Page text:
Blog  Internal vs. External Vulnerability Scans

Internal vs. External Vulnerability Scans

| Blog, PCI, Vulnerabilities and Threats

vulnerability management

Every business owner with a computer network needs to be aware of vulnerability scans, why they are important, how they work and which types of scans should be performed. Vulnerability scanning allows you to locate possible points where an intruder could exploit the information on a single computer or on a network. The scanning process finds and classifies those vulnerabilities based on the type of weakness. It also predicts the effectiveness of repairing the vulnerability. There are two types of vulnerability scans that an individual or business needs to know about and perform in order to protect their sensitive information, internal and external.

How a Vulnerability Scanner Works: Internal vs External

The end point of the vulnerability scanner is the person running the software. It allows the person to inspect the points of attack. The software used examines details about a target attack surface and compares them with the known security flaws and holes in ports, software and security systems. The scanner also examines anomalies in packets and potentially exploitable programs and scripts. Each time a vulnerability is detected, the scanner logs it.

The log can then be used to take preventive action and correct the identified vulnerabilities. The scan can be attempted as an authenticated, internal user who is logged into the computer or network or as an unauthenticated, external user who is not logged in. An intruder would likely exploit vulnerabilities as an unauthenticated user on the network. The scanning process takes one to three hours for a short scan and 10 hours or longer for a detailed, large scan of a complex network environment.

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Internal Vulnerability Scans

A threat can originate within a network. This is similar to using a motion detector within a house in order to identify an intruder or unusual activity. A disgruntled employee or a person who is out for revenge after being denied a raise or promotion might purposely load malware onto the network. Once the malware is in a business’s internal network, it can identify systems and data that are not visible from outside of the network. From there, it can run its own scripts and export data to an outside website, delete data or change the information in a way that makes it difficult or impossible to recover. An internal vulnerability scan is designed to search the internal components of the network and find possible points of exploitation. Business owners should download a vulnerability scanner and have their service provider configure it. Another option is to download an open-source scanner or purchase Nessus. Make sure that the person running the internal vulnerability scan is independent of your organization.

External Vulnerability Scans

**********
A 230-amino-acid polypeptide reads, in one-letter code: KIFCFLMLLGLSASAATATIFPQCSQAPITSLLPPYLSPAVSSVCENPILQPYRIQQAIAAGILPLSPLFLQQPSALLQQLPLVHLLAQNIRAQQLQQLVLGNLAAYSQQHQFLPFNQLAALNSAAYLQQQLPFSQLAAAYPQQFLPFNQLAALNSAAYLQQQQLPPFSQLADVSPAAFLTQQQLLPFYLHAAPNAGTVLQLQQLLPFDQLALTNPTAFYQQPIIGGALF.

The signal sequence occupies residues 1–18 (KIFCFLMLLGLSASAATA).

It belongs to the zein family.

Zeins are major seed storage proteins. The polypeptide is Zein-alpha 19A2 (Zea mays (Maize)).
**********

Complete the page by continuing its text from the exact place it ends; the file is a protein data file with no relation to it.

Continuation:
When most people think of malware, they think of an external attack perpetrated by someone using a computer anywhere in the world. An external vulnerability scan is similar to a homeowner locking their doors and windows before going to bed at night. It identifies and closes potential points of unwanted intrusion. It takes a perspective from the outside, looking in at the network. An external vulnerability scan begins by looking for weaknesses in the network’s firewall. One of those weaknesses could be all that a hacker needs to worm their way into the network. An external vulnerability scan also tests outside IP addresses and the perimeter of the network. Find an approved scanning vendor (ASV) to run the external vulnerability scan. 

Why External and Internal Vulnerability Scanning Are Important

A business has to know its vulnerabilities from every possible angle and source. The logged alerts are packaged as a list of common vulnerabilities and exposures, and they provide a plan of action for an individual or business to pursue in protecting their computer and network. A business that has a quarterly external vulnerability scan might be forgetting to conduct regular internal vulnerability scans. The best practices for security and risk management include quarterly scans of both types. There are open-source software options, proprietary software packages for purchase and consulting providers of both types of vulnerability scans. Be sure to run at least four external and four internal vulnerability scans each year in order to maintain PCI DSS compliance. If a network is segmented, make sure that every segment is scanned. Run new vulnerability scans after any upgrade or modification to networks, applications or firewalls.

Business owners should remember that they bear the responsibility for PCI DSS compliance. The internal vulnerability scan is a critical part of this. Although conducting the internal vulnerability scanning and finding a provider for the external vulnerability scanning require some resource investments, it is easier to find a vulnerability and fix it than it is to take corrective action once a network has been compromised.

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